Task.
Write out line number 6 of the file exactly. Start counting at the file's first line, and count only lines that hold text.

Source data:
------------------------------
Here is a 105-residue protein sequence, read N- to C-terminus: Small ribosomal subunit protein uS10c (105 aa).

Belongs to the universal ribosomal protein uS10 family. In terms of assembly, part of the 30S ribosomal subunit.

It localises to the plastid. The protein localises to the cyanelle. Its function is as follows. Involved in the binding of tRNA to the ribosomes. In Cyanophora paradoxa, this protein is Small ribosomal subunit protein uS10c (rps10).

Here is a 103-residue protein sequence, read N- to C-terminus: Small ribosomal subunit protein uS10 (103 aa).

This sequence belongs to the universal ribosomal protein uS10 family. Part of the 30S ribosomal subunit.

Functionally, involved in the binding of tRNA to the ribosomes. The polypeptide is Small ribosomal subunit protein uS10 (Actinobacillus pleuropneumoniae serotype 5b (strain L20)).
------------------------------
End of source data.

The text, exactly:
Functionally, involved in the binding of tRNA to the ribosomes. The polypeptide is Small ribosomal subunit protein uS10 (Actinobacillus pleuropneumoniae serotype 5b (strain L20)).